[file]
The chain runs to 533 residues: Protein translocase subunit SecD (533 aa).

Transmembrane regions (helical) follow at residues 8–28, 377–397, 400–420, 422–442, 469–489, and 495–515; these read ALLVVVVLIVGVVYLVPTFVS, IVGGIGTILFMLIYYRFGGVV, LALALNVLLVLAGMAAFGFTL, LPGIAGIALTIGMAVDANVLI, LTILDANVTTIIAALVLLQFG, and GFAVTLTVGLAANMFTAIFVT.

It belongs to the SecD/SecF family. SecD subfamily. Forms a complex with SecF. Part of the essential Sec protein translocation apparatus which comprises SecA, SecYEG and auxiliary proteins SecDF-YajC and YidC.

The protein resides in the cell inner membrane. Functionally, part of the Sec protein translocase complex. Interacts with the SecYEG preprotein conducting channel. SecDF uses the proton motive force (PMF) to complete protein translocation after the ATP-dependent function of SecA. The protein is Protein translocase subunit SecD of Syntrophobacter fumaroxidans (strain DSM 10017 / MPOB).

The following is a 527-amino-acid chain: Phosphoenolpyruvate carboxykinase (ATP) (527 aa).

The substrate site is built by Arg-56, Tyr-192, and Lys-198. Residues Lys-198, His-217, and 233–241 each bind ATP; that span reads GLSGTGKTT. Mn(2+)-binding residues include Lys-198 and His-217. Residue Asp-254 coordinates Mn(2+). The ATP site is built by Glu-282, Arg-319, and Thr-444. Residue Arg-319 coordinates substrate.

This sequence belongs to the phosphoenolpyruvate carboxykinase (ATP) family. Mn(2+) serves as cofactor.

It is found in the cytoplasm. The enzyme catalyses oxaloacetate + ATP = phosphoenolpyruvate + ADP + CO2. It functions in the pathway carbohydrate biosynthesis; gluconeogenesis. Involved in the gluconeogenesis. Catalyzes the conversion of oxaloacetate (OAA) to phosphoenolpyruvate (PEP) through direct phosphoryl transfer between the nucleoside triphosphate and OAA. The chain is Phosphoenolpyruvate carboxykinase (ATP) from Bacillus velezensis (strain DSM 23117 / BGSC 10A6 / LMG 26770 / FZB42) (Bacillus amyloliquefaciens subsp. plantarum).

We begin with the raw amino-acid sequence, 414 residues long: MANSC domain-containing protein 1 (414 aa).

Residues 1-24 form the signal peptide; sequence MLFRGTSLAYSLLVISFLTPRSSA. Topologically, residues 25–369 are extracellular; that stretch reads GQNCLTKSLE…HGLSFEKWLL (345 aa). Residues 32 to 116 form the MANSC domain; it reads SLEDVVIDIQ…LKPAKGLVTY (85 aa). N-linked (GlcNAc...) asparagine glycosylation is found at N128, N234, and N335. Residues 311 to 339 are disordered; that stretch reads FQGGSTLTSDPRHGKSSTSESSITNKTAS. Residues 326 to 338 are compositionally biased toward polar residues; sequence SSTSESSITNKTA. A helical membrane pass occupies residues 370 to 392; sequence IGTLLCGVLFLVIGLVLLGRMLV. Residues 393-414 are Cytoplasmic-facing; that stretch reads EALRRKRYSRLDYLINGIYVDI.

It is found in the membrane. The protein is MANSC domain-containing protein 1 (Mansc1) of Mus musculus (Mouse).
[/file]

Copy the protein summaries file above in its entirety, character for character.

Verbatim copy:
The chain runs to 533 residues: Protein translocase subunit SecD (533 aa).

Transmembrane regions (helical) follow at residues 8–28, 377–397, 400–420, 422–442, 469–489, and 495–515; these read ALLVVVVLIVGVVYLVPTFVS, IVGGIGTILFMLIYYRFGGVV, LALALNVLLVLAGMAAFGFTL, LPGIAGIALTIGMAVDANVLI, LTILDANVTTIIAALVLLQFG, and GFAVTLTVGLAANMFTAIFVT.

It belongs to the SecD/SecF family. SecD subfamily. Forms a complex with SecF. Part of the essential Sec protein translocation apparatus which comprises SecA, SecYEG and auxiliary proteins SecDF-YajC and YidC.

The protein resides in the cell inner membrane. Functionally, part of the Sec protein translocase complex. Interacts with the SecYEG preprotein conducting channel. SecDF uses the proton motive force (PMF) to complete protein translocation after the ATP-dependent function of SecA. The protein is Protein translocase subunit SecD of Syntrophobacter fumaroxidans (strain DSM 10017 / MPOB).

The following is a 527-amino-acid chain: Phosphoenolpyruvate carboxykinase (ATP) (527 aa).

The substrate site is built by Arg-56, Tyr-192, and Lys-198. Residues Lys-198, His-217, and 233–241 each bind ATP; that span reads GLSGTGKTT. Mn(2+)-binding residues include Lys-198 and His-217. Residue Asp-254 coordinates Mn(2+). The ATP site is built by Glu-282, Arg-319, and Thr-444. Residue Arg-319 coordinates substrate.

This sequence belongs to the phosphoenolpyruvate carboxykinase (ATP) family. Mn(2+) serves as cofactor.

It is found in the cytoplasm. The enzyme catalyses oxaloacetate + ATP = phosphoenolpyruvate + ADP + CO2. It functions in the pathway carbohydrate biosynthesis; gluconeogenesis. Involved in the gluconeogenesis. Catalyzes the conversion of oxaloacetate (OAA) to phosphoenolpyruvate (PEP) through direct phosphoryl transfer between the nucleoside triphosphate and OAA. The chain is Phosphoenolpyruvate carboxykinase (ATP) from Bacillus velezensis (strain DSM 23117 / BGSC 10A6 / LMG 26770 / FZB42) (Bacillus amyloliquefaciens subsp. plantarum).

We begin with the raw amino-acid sequence, 414 residues long: MANSC domain-containing protein 1 (414 aa).

Residues 1-24 form the signal peptide; sequence MLFRGTSLAYSLLVISFLTPRSSA. Topologically, residues 25–369 are extracellular; that stretch reads GQNCLTKSLE…HGLSFEKWLL (345 aa). Residues 32 to 116 form the MANSC domain; it reads SLEDVVIDIQ…LKPAKGLVTY (85 aa). N-linked (GlcNAc...) asparagine glycosylation is found at N128, N234, and N335. Residues 311 to 339 are disordered; that stretch reads FQGGSTLTSDPRHGKSSTSESSITNKTAS. Residues 326 to 338 are compositionally biased toward polar residues; sequence SSTSESSITNKTA. A helical membrane pass occupies residues 370 to 392; sequence IGTLLCGVLFLVIGLVLLGRMLV. Residues 393-414 are Cytoplasmic-facing; that stretch reads EALRRKRYSRLDYLINGIYVDI.

It is found in the membrane. The protein is MANSC domain-containing protein 1 (Mansc1) of Mus musculus (Mouse).